Skilled At Work

What Can You Do When Everyone’s Hiring, But You Can't Find A Job?

If this job market has left you scratching your head, you are not alone. According to the most recent labor report, there are 6 million Americans who are currently unemployed and 11.5 million jobs to fill. These figures can be pretty confusing for job seekers and economists alike. Logic dictates that with more jobs than those who need them, everyone should be able to find a job, right? Wrong. In fact, I have professionals contacting me daily who say otherwise. When I tell you these job seekers are super qualified for the positions they are applying to, I mean it. They’re a perfect fit. However, they reach out to me and join my program because, regardless of their experience, they apply to the position after position and hear nothing back.

Just this week, one job seeker told me, “Tammy, I don’t just feel frustrated; I feel completely deflated. With all I’ve accomplished, I never thought my experience would just be pushed aside.” I felt for her and all other job seekers who come to me feeling discouraged and like they are no longer valued. It’s as if all they’ve accomplished is no longer relevant. Why do these job seekers have difficulty finding employment with so many jobs available? The answer is not as straightforward as you might think.

Yes, there are more jobs than those searching for them. But there’s more to it than just that.

First, those labor statistics don’t consider the type of available jobs. Many are service industry jobs, not necessarily the corporate jobs that seasoned professionals need. So there aren’t technically “more” jobs available than there are people to fill them.

Second, the job search process has become highly automated. Applications are no longer sorted by live recruiters or hiring managers. Instead, applicant tracking systems are programmed to scan and score resumes. The higher your resume scores, the better your chance for an interview. Unfortunately, those software programs often get it wrong, selecting less qualified candidates over those who are qualified simply because the less qualified candidates may have written their resumes in a way that triggers a positive response from the ATS.

Third, many positions have gone remote. This means that companies are pulling from a national applicant pool, making competition for highly sought-after roles much more intense.

And fourth, I’m not sure companies are doing a great job promoting positions to acquire and retain top talent. For example, entry-level positions have an unrealistic list of requirements, and more senior roles are posted with so much jargon that even the most experienced candidate is intimidated.

What do I think about all of this? No doubt about it, companies are hiring. In March of 2022, nonfarm payrolls increased by 431,000. So, it is a great time to find a job, but without a proper search strategy in place, it’s challenging to secure it.

Here’s what you can do:

1. Be clear on what you want and strategic when searching.

I often speak with job seekers who aren’t sure what positions they want to apply to or how they want their careers to look going forward. This isn’t good. If you are searching without an idea or plan, it’s almost like spitting in the wind. There is no consistency or purpose within your search, and you will likely miss opportunities. Determine your top titles/desired positions and have a set time you search every day. This way, you don’t miss out on a single position posted and you can spend the rest of your day doing what you enjoy (rather than searching nonstop).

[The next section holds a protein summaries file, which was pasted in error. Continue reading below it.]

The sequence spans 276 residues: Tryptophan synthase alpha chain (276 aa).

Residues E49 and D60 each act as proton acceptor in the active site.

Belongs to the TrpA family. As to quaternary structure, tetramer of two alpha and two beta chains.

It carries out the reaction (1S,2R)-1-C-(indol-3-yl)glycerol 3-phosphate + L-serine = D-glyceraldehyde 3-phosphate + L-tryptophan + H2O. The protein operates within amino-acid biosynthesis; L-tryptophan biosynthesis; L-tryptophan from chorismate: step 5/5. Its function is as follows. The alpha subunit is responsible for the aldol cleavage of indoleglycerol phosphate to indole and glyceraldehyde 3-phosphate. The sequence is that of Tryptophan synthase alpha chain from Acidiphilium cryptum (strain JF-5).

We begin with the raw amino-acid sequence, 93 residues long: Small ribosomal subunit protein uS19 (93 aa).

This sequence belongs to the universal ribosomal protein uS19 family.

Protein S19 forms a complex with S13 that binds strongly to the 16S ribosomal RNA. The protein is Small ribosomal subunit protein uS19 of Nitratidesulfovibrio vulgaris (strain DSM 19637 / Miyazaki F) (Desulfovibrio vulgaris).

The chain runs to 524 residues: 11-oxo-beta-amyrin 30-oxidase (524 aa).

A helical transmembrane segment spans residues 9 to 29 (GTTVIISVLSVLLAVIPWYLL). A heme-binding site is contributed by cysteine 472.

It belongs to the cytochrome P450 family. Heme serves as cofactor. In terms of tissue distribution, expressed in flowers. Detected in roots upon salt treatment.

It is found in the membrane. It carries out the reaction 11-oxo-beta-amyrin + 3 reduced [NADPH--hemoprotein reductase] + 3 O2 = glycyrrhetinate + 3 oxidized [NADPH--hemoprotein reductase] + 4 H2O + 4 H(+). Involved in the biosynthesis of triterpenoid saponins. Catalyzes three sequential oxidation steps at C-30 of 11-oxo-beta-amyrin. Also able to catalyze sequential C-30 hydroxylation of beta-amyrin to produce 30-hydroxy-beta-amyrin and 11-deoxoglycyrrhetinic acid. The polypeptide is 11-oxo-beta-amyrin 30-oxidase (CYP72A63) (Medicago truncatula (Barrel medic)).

2. Customize your resume for every application—no exceptions.

Because the job search process is so automated, you have to find a way to get the ATS to score your resume higher than other resumes coming in. One way to do this is by customizing your resume by including various keywords from the job description throughout. Please know I am not telling you to copy the job description and put that in your resume. If you did, and your resume made it past the ATS and into the hands of a recruiter or hiring manager, it would be automatically pushed aside. I am saying that you should ensure you align your skills and experience with what the company is looking for by utilizing the appropriate keywords. For example, suppose Mary is in sales and is applying for a position with ABC company. If ABC company has “account management, consumer engagement, pipeline development” within their job description, Mary should use those terms to describe her work history as well.

3. Network both online and in person.

Because the job market is so incredibly competitive, many companies bypass their standard search altogether by finding the perfect candidate directly (via LinkedIn or employee referral). This is why it is essential for you to network both in-person and online. Sending a simple message to recruiters asking if they will connect, attending conferences, or publicly speaking about your job search journey with family and friends can help propel your candidacy forward.

4. Be prepared for any type of interview—whether over the phone, virtual, or in person.

Research the company extensively, be clear on your goals and accomplishments, and be ready to answer tough questions. Companies are desperate to find and retain talent; however, because of the Great Resignation, they want to make sure they spend their time and money investing in someone who isn’t going to jump ship.

Get clear on your goals, customize your resume, network, and prepare. Simple changes can put you ahead of the competition and net you some big results. Go get 'em!